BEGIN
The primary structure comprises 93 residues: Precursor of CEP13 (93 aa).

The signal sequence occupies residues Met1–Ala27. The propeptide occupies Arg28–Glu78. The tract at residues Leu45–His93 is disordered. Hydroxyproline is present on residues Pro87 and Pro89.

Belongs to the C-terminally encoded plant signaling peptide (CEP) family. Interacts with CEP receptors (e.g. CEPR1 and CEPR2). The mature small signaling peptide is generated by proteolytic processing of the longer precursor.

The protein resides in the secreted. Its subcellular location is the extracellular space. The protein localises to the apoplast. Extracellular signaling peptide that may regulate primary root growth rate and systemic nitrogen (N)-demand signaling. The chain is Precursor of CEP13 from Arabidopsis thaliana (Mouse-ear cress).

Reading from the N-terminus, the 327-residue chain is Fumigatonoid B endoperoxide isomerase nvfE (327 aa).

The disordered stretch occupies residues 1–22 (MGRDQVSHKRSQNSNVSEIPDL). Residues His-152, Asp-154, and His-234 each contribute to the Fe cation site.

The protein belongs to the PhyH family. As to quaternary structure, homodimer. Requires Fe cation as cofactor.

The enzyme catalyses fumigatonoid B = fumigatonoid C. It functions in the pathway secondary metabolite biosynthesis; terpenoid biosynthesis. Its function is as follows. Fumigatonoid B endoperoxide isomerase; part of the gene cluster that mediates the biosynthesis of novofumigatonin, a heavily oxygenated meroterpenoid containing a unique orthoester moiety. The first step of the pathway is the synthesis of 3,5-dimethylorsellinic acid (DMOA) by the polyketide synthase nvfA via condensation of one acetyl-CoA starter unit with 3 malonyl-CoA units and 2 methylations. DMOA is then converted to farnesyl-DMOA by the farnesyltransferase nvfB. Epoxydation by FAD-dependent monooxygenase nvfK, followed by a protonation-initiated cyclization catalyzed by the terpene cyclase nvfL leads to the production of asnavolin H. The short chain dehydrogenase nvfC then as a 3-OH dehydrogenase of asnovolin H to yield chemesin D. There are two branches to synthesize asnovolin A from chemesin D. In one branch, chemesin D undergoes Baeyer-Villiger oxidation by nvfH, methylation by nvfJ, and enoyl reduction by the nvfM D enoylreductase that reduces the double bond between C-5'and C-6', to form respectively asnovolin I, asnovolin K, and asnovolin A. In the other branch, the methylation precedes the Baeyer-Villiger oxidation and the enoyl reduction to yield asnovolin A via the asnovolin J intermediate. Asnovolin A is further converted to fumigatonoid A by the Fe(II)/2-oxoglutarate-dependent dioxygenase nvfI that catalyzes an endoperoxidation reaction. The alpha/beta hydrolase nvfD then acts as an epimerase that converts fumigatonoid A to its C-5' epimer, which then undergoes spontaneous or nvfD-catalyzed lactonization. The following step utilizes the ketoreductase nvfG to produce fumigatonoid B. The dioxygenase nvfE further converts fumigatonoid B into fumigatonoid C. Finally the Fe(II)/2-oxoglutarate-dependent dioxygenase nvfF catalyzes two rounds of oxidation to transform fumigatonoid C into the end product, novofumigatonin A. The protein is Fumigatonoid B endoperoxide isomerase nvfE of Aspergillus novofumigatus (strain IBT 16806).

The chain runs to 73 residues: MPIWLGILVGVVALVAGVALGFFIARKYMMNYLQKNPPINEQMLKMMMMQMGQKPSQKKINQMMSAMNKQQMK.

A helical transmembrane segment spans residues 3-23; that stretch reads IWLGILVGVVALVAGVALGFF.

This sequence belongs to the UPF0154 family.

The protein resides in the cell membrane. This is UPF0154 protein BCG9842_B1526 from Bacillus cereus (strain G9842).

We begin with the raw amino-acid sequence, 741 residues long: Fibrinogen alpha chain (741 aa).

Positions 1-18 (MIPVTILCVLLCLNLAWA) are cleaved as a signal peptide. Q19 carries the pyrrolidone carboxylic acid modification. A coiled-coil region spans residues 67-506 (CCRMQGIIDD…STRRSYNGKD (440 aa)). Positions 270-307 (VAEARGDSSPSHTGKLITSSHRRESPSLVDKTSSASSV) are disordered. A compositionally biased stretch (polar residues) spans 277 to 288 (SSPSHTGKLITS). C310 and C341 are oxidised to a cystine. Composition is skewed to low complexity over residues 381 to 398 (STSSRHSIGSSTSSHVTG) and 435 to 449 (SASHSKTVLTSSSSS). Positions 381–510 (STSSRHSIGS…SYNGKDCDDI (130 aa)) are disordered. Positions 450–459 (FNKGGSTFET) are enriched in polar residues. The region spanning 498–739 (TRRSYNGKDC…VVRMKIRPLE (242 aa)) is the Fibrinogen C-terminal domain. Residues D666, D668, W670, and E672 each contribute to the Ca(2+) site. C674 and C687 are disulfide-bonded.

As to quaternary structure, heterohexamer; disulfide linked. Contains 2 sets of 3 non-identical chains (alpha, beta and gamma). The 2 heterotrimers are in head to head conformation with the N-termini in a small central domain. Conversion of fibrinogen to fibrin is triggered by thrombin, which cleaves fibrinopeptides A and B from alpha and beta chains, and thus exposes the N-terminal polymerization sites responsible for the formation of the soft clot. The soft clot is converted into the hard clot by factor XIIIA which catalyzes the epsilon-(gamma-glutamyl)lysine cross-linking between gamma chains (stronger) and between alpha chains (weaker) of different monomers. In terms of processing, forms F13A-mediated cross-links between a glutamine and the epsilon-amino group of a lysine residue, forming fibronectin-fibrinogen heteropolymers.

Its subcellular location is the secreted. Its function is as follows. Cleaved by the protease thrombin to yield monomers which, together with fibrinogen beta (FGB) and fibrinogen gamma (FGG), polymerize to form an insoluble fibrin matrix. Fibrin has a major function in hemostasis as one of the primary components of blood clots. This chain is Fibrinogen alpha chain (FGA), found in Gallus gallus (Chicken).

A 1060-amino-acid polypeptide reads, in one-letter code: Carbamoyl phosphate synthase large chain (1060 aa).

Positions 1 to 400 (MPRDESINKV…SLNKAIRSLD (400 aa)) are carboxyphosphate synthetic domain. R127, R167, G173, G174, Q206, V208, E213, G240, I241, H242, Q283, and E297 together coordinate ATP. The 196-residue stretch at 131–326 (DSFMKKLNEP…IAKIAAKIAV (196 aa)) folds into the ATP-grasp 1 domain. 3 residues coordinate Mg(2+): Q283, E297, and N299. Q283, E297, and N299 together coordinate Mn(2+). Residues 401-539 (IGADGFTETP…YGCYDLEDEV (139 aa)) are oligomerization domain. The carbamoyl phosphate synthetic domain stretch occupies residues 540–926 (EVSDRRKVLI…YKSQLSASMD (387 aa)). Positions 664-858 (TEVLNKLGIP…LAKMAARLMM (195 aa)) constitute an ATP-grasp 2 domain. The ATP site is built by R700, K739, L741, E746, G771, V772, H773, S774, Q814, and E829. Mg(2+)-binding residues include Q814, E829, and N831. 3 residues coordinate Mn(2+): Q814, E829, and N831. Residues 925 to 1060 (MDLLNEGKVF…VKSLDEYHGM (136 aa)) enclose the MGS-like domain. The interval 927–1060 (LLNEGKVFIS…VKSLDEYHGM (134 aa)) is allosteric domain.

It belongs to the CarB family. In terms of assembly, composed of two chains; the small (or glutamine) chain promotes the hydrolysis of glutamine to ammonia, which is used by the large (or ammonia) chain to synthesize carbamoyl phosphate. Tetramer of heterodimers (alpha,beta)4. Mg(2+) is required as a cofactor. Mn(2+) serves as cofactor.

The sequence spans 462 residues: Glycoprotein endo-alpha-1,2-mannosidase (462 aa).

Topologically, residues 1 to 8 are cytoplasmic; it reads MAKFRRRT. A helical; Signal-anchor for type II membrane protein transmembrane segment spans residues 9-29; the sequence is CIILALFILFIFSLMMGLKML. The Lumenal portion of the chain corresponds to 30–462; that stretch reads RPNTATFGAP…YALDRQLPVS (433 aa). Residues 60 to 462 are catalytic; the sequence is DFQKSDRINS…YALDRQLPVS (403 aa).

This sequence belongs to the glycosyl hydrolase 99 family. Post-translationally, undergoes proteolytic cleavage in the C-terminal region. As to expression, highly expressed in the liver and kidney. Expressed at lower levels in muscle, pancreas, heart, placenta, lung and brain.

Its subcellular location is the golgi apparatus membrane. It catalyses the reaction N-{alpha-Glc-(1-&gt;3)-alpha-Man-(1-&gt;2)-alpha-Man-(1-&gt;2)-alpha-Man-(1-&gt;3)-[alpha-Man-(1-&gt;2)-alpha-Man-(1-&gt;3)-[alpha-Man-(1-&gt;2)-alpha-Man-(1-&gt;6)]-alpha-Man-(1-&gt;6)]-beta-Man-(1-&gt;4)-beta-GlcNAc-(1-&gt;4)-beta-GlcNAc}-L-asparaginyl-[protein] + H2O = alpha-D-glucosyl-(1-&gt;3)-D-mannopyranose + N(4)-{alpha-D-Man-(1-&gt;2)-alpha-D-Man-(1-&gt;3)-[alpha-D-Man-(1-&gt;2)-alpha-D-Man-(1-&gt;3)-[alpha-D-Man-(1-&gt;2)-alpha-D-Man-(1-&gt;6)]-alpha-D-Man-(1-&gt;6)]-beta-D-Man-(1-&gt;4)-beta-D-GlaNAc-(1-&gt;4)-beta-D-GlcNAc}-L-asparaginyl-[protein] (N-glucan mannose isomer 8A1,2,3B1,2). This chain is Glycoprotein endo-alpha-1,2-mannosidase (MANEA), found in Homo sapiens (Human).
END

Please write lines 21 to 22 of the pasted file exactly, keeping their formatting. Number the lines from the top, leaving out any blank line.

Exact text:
Topologically, residues 1 to 8 are cytoplasmic; it reads MAKFRRRT. A helical; Signal-anchor for type II membrane protein transmembrane segment spans residues 9-29; the sequence is CIILALFILFIFSLMMGLKML. The Lumenal portion of the chain corresponds to 30–462; that stretch reads RPNTATFGAP…YALDRQLPVS (433 aa). Residues 60 to 462 are catalytic; the sequence is DFQKSDRINS…YALDRQLPVS (403 aa).

This sequence belongs to the glycosyl hydrolase 99 family. Post-translationally, undergoes proteolytic cleavage in the C-terminal region. As to expression, highly expressed in the liver and kidney. Expressed at lower levels in muscle, pancreas, heart, placenta, lung and brain.